Are Fish As Intelligent As Crows, Chimps… Or People?
The science shows that fish use tools, feel pain, have long memories, and deserve better treatment from us.
Whether they’re caught in the wild or raised in captivity, fish are a major food souce worldwide. Nearly 5 billion people worldwide got 15 percent of the animal protein in their diets from fish in 2011; for another 2.9 billion it was 20 percent. In 2011, that added up to about 132.3 million metric tons of fish.
But the welfare of fish—which are vertebrates just like cows, pigs, and chickens, and possessing evolutionary lineages as long as those of homo sapiens—has been barely discussed. As a result “the potential amount of cruelty we’re inflicting is mind-boggling,” says fish biologist Culum Brown, an assistant professor at Macquarie University in Australia. “People need to have a greater appreciation of how smart fish are,” he says. “Just because we’re ignorant is no excuse to treat another animal poorly. All the evidence suggests that they’re just as sophisticated as other vertebrates.”
Brown makes a scientific case for reform in “Fish intelligence, sentience and ethics,” a paper published in the June 2014 issue of Animal Cognition. The work was partially funded by the organization Farm Sanctuary, under its “Someone, Not Something” project.
Brown reviewed nearly 200 research papers on fish sensory perception, natural cognitive abilities (including “numerality,” or an ability to assess quantity), and abilities to perceive and experience pain, and found ample evidence that fish are intelligent on all counts.
For instance, some fish species use tools. Brown cites research showing that certain types of wrasse use rocks to crush sea urchins in order to eat their softer insides, while cichlids and catfish have been observed gluing their eggs to leaves and small rocks, which they carry around when their nests are disrupted.
Tool use was long considered unique to human beings, but has become well-acknowledged in species such as chimpanzees and New Caledonian crows.
Fish can also learn quickly and can keep memories long-term. Brown’s own research found it took only five trial runs for rainbowfish to learn how to swim out of a net via a single hole, and that they remembered the escape route after not seeing the net for nearly a year. “This is remarkable for a fish that only lives for 2 years in the wild,” writes Brown. “Moreover, the more fish present in the group the faster they learn,” just one example he cites of fish displaying “social learning.”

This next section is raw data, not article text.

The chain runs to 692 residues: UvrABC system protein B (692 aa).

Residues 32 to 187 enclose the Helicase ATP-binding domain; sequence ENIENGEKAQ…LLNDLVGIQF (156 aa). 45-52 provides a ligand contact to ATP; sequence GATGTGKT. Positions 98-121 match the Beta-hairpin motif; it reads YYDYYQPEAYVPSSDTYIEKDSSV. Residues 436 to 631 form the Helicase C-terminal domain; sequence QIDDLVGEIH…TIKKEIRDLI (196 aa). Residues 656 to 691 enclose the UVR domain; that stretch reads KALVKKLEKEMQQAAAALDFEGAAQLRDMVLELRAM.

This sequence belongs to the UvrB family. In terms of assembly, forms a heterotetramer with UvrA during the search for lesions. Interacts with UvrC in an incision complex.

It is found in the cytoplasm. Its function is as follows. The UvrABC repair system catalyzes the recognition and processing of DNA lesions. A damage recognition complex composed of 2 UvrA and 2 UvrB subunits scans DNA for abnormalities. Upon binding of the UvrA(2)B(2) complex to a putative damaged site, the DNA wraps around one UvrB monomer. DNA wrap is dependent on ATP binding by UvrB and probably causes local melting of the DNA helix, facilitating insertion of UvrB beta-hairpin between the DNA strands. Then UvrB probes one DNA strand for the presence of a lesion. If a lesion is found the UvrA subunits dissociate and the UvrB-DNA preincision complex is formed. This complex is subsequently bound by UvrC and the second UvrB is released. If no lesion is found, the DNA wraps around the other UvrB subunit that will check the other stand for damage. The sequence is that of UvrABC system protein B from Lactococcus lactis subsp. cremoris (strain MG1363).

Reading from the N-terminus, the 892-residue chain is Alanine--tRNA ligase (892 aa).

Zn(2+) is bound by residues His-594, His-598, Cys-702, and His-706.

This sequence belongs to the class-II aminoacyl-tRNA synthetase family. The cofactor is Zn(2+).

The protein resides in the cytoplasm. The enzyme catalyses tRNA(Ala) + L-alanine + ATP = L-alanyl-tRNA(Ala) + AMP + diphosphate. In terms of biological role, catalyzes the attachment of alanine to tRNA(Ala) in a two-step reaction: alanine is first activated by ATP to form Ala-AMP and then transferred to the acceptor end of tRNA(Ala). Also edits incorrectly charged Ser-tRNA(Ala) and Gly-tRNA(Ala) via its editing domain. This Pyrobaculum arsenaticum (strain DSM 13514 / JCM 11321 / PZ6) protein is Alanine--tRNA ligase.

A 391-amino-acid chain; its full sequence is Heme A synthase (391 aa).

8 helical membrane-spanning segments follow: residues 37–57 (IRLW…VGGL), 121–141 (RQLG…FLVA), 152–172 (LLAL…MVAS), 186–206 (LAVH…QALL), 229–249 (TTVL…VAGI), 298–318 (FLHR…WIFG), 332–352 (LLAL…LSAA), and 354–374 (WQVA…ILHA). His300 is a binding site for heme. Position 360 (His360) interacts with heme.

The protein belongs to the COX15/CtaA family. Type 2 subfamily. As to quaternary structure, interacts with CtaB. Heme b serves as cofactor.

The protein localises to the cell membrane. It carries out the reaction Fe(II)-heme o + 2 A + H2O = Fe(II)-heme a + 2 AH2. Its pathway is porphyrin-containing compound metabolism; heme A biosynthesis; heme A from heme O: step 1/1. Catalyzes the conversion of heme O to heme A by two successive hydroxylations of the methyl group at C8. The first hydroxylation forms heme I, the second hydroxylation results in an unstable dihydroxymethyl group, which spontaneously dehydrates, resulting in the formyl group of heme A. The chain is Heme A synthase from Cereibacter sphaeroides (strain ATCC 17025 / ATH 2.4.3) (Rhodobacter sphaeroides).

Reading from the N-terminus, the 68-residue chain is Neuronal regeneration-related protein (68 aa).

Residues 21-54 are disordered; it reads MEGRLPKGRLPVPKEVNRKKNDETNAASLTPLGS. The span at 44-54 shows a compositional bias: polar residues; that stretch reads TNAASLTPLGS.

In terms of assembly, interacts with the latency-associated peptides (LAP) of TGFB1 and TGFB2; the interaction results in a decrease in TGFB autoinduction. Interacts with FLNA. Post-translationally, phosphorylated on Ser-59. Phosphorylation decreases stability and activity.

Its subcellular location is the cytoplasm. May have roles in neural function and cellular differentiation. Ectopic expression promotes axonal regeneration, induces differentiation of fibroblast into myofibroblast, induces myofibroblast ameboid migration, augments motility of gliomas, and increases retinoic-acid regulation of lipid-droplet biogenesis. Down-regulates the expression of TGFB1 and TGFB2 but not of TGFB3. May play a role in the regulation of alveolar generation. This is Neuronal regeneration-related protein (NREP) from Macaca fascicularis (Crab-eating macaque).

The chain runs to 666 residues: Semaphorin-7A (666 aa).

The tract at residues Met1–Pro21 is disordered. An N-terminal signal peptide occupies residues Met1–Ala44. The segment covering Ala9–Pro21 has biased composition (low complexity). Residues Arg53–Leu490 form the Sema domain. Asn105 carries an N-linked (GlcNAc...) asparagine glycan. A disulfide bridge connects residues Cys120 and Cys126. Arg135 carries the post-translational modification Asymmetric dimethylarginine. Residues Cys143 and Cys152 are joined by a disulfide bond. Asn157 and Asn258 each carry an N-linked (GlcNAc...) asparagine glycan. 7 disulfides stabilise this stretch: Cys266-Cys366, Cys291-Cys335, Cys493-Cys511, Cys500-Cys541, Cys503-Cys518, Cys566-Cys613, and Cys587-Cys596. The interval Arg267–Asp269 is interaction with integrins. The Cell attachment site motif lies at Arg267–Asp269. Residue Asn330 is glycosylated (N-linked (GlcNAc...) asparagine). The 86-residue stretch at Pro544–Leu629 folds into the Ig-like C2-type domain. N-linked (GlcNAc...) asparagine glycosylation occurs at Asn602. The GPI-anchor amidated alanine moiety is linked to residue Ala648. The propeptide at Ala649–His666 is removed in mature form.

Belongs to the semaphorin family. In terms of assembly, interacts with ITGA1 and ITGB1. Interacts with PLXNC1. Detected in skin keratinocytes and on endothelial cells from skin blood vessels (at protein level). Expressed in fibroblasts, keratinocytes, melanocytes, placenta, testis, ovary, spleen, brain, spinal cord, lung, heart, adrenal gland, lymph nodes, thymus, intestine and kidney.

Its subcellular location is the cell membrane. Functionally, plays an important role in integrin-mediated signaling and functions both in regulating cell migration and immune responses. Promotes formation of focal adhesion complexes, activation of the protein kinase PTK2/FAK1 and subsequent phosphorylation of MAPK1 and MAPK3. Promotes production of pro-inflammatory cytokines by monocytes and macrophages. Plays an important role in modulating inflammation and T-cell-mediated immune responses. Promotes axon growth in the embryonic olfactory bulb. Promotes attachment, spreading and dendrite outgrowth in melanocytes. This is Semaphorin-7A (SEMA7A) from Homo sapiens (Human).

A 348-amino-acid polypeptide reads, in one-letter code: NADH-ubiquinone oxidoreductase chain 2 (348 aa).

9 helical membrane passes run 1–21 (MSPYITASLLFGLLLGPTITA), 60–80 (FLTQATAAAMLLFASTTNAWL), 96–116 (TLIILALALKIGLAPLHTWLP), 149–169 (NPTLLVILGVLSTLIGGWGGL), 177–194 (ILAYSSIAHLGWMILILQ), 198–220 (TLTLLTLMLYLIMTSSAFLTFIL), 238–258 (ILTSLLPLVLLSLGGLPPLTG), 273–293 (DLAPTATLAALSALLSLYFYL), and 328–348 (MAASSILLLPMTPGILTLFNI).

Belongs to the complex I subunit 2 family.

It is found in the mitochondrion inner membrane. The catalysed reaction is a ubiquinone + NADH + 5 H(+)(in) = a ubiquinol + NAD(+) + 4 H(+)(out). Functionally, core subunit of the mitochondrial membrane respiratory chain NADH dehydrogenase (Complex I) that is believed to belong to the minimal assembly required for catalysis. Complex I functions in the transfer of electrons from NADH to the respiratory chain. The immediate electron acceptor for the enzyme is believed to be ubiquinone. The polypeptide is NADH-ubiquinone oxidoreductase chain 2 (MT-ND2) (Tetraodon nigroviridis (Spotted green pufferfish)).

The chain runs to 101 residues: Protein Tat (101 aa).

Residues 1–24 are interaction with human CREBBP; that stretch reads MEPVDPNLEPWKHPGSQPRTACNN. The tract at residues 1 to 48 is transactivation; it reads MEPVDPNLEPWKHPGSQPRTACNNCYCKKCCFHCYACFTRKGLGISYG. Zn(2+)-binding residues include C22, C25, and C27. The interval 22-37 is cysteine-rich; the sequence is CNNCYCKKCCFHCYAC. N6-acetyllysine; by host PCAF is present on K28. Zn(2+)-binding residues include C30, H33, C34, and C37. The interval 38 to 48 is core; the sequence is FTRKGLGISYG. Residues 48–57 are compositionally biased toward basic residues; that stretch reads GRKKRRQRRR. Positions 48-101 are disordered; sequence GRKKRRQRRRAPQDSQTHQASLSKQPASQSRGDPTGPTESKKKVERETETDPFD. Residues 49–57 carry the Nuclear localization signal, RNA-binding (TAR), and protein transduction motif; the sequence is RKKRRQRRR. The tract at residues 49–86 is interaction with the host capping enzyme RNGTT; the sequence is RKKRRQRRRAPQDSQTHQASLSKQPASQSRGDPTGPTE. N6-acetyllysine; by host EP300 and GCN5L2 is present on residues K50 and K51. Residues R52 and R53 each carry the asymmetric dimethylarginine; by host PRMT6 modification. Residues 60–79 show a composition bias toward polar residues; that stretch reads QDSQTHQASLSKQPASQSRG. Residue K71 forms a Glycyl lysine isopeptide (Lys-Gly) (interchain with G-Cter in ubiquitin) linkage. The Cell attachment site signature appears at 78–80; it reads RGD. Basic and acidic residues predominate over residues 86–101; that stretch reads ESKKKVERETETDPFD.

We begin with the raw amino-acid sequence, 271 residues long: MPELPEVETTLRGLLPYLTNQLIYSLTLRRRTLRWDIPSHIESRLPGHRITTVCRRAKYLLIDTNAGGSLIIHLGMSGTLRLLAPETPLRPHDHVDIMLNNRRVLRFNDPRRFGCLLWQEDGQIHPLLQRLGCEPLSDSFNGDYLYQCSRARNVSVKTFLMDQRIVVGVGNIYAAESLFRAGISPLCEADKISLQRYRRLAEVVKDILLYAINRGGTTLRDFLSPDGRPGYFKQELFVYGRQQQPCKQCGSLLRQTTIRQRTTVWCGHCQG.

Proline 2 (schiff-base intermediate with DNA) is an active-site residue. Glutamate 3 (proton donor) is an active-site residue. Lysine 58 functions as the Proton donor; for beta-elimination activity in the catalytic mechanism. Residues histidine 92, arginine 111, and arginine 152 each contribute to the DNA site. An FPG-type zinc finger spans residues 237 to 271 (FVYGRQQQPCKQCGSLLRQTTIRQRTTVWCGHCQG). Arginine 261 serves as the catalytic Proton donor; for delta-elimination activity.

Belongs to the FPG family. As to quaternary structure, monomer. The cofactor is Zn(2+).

Fish also show “Machiavellian intelligence,” the ability to manipulate the behavior of others via deception, or by reconciling with them. Cleaner fish of the Great Barrier Reef, which eat away the dead skin and parasites on other fish, utilize a “fantastic reconciliation process” when they bite their food carriers by mistake, says Brown. “It turns out, and I think this is very cool, they often give a back rub to their clients.”
To try and understand why, a fish biologist devised an experiment: Install a rotating brush at the surface of an aquarium, and see if fish come up and self-administer back rubs. When they did, the question changed to why they did it. “There doesn’t seem to be any physical benefit,” said Brown, “but they looked at their hormones, and it turns out it’s reducing stress levels, like some remedial massage. It’s bizarre!”
Whether fishes feel pain is a controversial question, Brown acknowledges, in part because the answer has ramifications for the fishing industry, as well as scientific lab practices. He takes the position that fish have all the neurological hardware they need to sense pain, just like other vertebrate species; they respond to analgesics by displaying fewer symptoms of pain; and appear distracted when in pain. These are all signs that fish experience pain in ways that that humans can relate to, much as we can feel empathy for pain experienced by pet dogs or cats, or cows and chickens raised for food.
Although these days he’s more likely to jump into a stream with a snorkel and mask than a fishing rod, preferring to observe fish rather than hook them, Brown does not advocate an end to fishing or aquaculture. “I come from a very long line of anglers,” he says. “My father’s family is from Scotland, where they’ve been fly fishing since God knows when, probably since fishing was invented.”
Rather, he’d like to see “the sort of revolution, the sea-change in attitudes, in aquaculture and industrial fishing” that seems to be gradually improving the treatment of other animals we eat.
“If you’re catch and kill an animal, you catch it as quickly as possible with a minimum amount of fuss, and you kill it, dispatch it as fast as you possibly can, with the minimum amount of suffering,” Brown says. “That’s what you expect [for] any other terrestrial animal, so I don’t understand why people treat fish any differently. And certainly all the data suggest that we shouldn’t be.”